Mamoulian's last completed musical film was Metro-Goldwyn-Mayer's 1957 film version of the Cole Porter musical Silk Stockings. This had been one of Porter's less successful stage musicals and was based on the 1939 Greta Garbo classic Ninotchka. The film Silk Stockings starred Fred Astaire and Cyd Charisse, with Janis Paige and Peter Lorre in support.
Mamoulian's film directing career came to an end when he was fired from two consecutive films, Porgy and Bess (1959) and Cleopatra (1963). He had previously been fired as director of Laura (1944). After directing the highly successful original stage productions of Oklahoma! and Carousel, he worked on only a few other theatrical productions, such as St. Louis Woman, which introduced Pearl Bailey to Broadway audiences.
He was personally recruited by Directors Guild of America (DGA) co-founder King Vidor in 1936 to help unionize fellow movie directors. Mamoulian's lifelong allegiance to the DGA, and more so his general unwillingness to compromise, contributed to his being targeted in Hollywood blacklisting of the 1950s.
He died on December 4, 1987 at the Motion Picture & Television Country House and Hospital of natural causes at the age of 90 in Woodland Hills, California.
The critical appraisal Rouben Mamoulian, by Tom Milne, was published as Cinema One Series no. 13 by Thames & Hudson, 1969.
In the interview compilation book Directing the Film (Acrobat Books), Mamoulian declared a strong preference for a stylized look to his scenes, stating that he was more interested in creating a poetic look to his films than in showing ordinary realism. Parts of Becky Sharp, and almost the whole of Blood and Sand, with their heightened and artificial use of Technicolor, demonstrate what Mamoulian meant by this. He also wrote a book called Applause.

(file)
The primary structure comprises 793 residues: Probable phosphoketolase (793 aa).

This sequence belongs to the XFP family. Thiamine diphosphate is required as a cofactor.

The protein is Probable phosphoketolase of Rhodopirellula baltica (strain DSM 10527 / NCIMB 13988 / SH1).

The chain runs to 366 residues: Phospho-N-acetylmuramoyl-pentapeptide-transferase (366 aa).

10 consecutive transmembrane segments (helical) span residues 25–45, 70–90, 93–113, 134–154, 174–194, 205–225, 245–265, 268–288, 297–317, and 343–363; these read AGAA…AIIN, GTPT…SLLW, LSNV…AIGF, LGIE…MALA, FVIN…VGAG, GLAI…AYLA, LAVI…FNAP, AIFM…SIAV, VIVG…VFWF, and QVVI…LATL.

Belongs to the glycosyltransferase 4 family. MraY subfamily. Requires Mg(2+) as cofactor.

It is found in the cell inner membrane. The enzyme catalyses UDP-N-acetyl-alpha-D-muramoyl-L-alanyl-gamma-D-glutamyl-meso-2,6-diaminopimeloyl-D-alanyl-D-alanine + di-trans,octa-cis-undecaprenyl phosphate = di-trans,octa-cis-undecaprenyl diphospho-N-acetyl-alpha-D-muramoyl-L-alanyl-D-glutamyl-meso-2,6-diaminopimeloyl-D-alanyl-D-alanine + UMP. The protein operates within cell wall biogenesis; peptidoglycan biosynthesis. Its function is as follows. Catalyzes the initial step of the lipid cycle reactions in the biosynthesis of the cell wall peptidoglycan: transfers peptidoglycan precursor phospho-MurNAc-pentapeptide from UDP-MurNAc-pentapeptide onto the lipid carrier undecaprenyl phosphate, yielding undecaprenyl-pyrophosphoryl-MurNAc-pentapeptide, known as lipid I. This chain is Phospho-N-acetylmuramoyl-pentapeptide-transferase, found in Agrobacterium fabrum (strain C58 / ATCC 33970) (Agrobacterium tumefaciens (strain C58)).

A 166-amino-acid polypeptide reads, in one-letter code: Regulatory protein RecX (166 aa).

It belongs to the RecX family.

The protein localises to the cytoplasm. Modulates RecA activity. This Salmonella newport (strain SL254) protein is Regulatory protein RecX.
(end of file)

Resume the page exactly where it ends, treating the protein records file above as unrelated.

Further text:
In 1982 Mamoulian received a Lifetime Achievement Award from the Directors Guild of America.
|1944||Laura||20th Century Fox||Gene Tierney / Clifton Webb / Dana Andrews||Fired, footage unused|
|1952||The Wild Heart||David O. Selznick||Jennifer Jones||Shot extra scenes for US version of Gone to Earth (GB 1950) / Technicolor film|
|1959||Porgy and Bess||Samuel Goldwyn Co.||Sidney Poitier / Dorothy Dandridge||Fired, one scene used / Technicolor film|
|1963||Cleopatra||20th Century Fox||Elizabeth Taylor / Richard Burton / Rex Harrison||Resigned, footage unused / Color film|
Studies and biographies
- Rouben Mamoulian, Tom Milne, Cinema One Series no. 13, Thames & Hudson 1969
- Luhrssen, David (2013). Mamoulian: Life on Stage and Screen. University Press of Kentucky. ISBN 9780813136769.
- Charles Earle Funk, What's the Name, Please?, Funk & Wagnalls, 1936.
- Peter B. Flint, "Rouben Mamoulian, Broadway Director, Is Dead", The New York Times, December 6, 1987.
- Johnson, Carley (Winter 2013). "Mamoulian: Life on Stage and Screen". DGA Quarterly: 71–72. Retrieved 12 January 2013.
- Flint, Peter B. (1987-12-06). "Rouben Mamoulian, Broadway Director, Is Dead". The New York Times. ISSN 0362-4331. Retrieved 2016-07-14.
- "Rouben Mamoulian | Hollywood Walk of Fame". www.walkoffame.com. Retrieved 2016-07-14.
- "Rouben Mamoulian". latimes.com. Retrieved 2016-07-14.
- "26 Elected to the Theater Hall of Fame." The New York Times, March 3, 1981.